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(New York)

After about three years of being a laggard and worrying investors that a recession may be coming, US real estate looks to be turning the corner. Not only have home sales been rising, but new mortgage data looks very encouraging. Home lenders extended $2.4 tn in new home loans last year, the most since 2006. That figure is a whopping 46% increase from 2018. One economist from Freddie Mac described the situation bluntly, saying “When a large and cyclical part of the economy—housing—is starting to improve, it’s a good sign for the economy at large”.


FINSUM: It is important to note that most of this was refinancing activity because of the drop in rates, so it is not as massive an increase as it appears. Still, good momentum.

  • stocks
  • real estate
  • Mortgages
  • rates
  • yields
  • refinancings

The views and opinions expressed herein are the views and opinions of the author and do not necessarily reflect those of Nasdaq, Inc.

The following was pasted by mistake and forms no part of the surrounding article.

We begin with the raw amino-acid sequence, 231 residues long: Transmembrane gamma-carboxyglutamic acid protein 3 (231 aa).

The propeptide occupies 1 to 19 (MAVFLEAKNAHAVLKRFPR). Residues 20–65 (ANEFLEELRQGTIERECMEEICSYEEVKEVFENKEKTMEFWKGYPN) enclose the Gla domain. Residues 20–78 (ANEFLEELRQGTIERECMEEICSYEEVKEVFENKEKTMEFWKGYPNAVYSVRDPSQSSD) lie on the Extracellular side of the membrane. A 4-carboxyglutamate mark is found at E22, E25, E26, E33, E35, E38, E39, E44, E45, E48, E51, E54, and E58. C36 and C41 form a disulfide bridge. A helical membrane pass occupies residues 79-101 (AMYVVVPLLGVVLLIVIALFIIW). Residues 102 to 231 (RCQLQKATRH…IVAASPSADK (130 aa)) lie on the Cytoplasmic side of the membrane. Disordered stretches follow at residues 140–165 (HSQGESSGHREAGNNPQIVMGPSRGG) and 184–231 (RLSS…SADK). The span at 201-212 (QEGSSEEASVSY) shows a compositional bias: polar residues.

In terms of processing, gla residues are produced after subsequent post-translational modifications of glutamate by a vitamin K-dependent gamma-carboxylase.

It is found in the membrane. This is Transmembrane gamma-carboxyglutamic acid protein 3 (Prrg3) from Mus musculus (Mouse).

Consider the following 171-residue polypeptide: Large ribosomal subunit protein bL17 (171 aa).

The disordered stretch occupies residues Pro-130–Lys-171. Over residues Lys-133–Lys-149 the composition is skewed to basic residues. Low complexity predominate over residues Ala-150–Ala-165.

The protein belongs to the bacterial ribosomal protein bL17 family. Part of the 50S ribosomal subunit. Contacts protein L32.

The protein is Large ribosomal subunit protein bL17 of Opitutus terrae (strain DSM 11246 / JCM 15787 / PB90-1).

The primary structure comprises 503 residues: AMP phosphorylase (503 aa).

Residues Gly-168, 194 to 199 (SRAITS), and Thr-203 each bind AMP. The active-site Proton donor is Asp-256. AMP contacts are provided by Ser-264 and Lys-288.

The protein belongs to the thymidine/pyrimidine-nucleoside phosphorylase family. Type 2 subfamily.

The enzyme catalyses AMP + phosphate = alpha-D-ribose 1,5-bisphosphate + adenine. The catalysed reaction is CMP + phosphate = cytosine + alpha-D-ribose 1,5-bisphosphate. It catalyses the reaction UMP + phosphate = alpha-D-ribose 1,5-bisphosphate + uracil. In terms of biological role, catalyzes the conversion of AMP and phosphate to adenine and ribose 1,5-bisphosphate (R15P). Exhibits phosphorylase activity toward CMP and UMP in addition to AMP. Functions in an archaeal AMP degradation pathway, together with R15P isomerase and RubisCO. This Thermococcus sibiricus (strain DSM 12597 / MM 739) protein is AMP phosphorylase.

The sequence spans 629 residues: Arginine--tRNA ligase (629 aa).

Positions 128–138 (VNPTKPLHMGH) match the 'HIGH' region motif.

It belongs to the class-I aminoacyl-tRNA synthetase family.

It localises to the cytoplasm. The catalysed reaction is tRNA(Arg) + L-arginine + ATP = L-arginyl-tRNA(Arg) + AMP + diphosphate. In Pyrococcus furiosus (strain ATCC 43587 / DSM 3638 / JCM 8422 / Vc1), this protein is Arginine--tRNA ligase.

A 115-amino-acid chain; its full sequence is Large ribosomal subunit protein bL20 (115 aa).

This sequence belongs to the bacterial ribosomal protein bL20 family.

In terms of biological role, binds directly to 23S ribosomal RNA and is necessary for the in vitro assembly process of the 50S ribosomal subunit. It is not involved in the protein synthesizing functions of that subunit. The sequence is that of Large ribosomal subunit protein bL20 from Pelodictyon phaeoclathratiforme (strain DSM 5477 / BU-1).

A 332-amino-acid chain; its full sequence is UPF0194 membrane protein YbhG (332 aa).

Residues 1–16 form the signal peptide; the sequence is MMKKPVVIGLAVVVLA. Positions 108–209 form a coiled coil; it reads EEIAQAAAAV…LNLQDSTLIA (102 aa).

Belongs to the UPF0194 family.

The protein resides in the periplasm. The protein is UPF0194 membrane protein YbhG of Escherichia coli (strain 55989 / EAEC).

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Real estate prices expected to rise in 2020 – inbrampton.com

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Home sales fell just seven per cent short of the market’s peak in 2016-2017 over the last 12 months.

According to a report from Zoocasa, while November to December saw a slight decrease in sales–which were down 0.9 per cent–sales were up 22.7 per cent compared to December 2018.

Additionally, as a result of MLS listings declining by 1.8 per cent in December, the average home price nationally rose 9.6 per cent to $517,000.

However, while sales were up on average across the country, the GTA saw a decrease.

Despite a slight decrease in sales in December, the fact the number of new units is close to the lowest it’s been in a decade, combined with the fact available listings are at a 12-year low has created a sellers market in the GTA.

In December, the sales-to-new-listings ratio hit 66.9 per cent, the highest it’s been since 2004.

The ratio is calculated by dividing the number of home sales by the number of new listings brought to market–a range of 40 to 60 per cent indicates a balance, while scores below and above represent buyer’s and seller’s markets respectively.